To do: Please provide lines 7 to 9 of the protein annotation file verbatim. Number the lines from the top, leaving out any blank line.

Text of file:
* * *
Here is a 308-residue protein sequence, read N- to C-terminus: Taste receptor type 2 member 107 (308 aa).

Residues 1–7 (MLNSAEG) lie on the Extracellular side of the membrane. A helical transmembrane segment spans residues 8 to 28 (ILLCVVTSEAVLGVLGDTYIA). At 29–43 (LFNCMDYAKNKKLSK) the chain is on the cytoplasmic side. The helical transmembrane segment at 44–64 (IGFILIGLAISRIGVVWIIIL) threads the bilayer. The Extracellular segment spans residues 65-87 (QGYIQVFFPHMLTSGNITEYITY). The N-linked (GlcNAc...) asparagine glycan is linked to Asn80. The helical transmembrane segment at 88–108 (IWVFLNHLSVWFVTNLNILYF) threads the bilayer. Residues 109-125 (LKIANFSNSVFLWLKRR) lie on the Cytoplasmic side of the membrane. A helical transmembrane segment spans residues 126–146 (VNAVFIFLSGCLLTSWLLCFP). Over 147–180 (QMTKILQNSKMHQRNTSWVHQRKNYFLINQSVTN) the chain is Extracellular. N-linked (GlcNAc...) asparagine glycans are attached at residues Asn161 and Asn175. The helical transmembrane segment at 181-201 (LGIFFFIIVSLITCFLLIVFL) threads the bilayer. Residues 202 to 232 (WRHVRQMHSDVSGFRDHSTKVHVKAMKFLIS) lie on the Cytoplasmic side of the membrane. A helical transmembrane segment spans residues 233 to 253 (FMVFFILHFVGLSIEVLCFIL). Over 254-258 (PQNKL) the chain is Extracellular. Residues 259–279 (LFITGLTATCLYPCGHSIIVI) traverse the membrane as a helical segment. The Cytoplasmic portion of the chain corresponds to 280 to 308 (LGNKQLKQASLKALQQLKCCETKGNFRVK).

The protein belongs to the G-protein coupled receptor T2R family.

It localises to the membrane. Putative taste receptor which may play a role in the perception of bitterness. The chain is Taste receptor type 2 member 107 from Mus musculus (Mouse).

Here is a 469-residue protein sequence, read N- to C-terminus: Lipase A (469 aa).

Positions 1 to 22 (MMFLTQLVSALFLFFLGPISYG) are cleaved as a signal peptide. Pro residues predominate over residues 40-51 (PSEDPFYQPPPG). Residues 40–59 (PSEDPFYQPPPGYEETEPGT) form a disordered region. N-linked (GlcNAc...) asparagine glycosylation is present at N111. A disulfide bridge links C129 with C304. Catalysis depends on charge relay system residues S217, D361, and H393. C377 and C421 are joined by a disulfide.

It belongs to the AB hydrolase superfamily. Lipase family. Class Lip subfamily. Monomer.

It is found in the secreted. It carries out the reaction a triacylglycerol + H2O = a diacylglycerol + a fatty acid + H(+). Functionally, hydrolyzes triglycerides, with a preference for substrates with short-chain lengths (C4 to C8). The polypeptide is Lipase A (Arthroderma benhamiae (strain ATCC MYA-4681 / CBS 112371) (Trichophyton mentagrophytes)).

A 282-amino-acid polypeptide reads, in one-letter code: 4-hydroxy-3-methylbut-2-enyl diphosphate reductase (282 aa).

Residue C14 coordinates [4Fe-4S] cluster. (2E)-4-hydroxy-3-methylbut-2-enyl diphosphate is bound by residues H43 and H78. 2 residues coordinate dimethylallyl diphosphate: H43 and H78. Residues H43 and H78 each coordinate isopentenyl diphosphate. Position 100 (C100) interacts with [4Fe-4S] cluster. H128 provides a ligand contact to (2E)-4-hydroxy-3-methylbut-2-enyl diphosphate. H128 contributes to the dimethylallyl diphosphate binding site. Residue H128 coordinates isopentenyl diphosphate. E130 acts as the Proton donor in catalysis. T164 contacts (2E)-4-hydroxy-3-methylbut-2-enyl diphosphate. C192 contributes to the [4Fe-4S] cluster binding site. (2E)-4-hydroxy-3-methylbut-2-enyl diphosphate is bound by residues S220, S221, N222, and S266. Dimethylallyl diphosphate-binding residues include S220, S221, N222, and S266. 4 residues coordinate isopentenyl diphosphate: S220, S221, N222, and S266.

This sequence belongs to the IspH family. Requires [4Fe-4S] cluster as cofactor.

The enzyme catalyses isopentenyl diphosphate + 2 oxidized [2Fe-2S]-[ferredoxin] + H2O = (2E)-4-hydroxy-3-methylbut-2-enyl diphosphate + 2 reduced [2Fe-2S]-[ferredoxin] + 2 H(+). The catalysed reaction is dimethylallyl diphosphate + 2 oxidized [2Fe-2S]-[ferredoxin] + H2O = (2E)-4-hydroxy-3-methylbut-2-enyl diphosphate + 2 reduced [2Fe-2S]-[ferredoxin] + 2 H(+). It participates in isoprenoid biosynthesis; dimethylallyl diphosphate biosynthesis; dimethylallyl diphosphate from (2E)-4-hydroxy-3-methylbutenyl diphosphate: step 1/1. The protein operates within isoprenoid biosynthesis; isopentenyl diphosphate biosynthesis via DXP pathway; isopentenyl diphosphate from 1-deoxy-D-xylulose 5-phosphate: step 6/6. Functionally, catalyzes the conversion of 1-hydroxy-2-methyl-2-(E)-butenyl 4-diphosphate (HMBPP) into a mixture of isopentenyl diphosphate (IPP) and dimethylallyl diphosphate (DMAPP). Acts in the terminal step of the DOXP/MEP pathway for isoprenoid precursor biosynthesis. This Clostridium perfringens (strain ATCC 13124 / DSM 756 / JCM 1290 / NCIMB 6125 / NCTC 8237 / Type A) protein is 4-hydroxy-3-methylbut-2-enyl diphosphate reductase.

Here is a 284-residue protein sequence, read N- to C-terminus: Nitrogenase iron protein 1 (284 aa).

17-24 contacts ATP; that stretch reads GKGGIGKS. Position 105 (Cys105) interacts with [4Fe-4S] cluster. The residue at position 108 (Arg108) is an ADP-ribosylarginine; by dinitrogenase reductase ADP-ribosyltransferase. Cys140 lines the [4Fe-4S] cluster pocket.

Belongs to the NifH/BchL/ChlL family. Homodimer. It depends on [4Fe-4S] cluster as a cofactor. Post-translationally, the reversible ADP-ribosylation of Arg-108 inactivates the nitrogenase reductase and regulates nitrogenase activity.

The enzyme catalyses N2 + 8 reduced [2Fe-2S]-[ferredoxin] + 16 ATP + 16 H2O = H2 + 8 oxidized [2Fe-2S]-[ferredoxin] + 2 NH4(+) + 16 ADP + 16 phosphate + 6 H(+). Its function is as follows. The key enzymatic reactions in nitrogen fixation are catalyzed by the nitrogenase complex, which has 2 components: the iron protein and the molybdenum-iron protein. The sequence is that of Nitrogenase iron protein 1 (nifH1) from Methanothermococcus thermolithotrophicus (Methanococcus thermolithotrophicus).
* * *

It belongs to the AB hydrolase superfamily. Lipase family. Class Lip subfamily. Monomer.

It is found in the secreted. It carries out the reaction a triacylglycerol + H2O = a diacylglycerol + a fatty acid + H(+). Functionally, hydrolyzes triglycerides, with a preference for substrates with short-chain lengths (C4 to C8). The polypeptide is Lipase A (Arthroderma benhamiae (strain ATCC MYA-4681 / CBS 112371) (Trichophyton mentagrophytes)).

A 282-amino-acid polypeptide reads, in one-letter code: 4-hydroxy-3-methylbut-2-enyl diphosphate reductase (282 aa).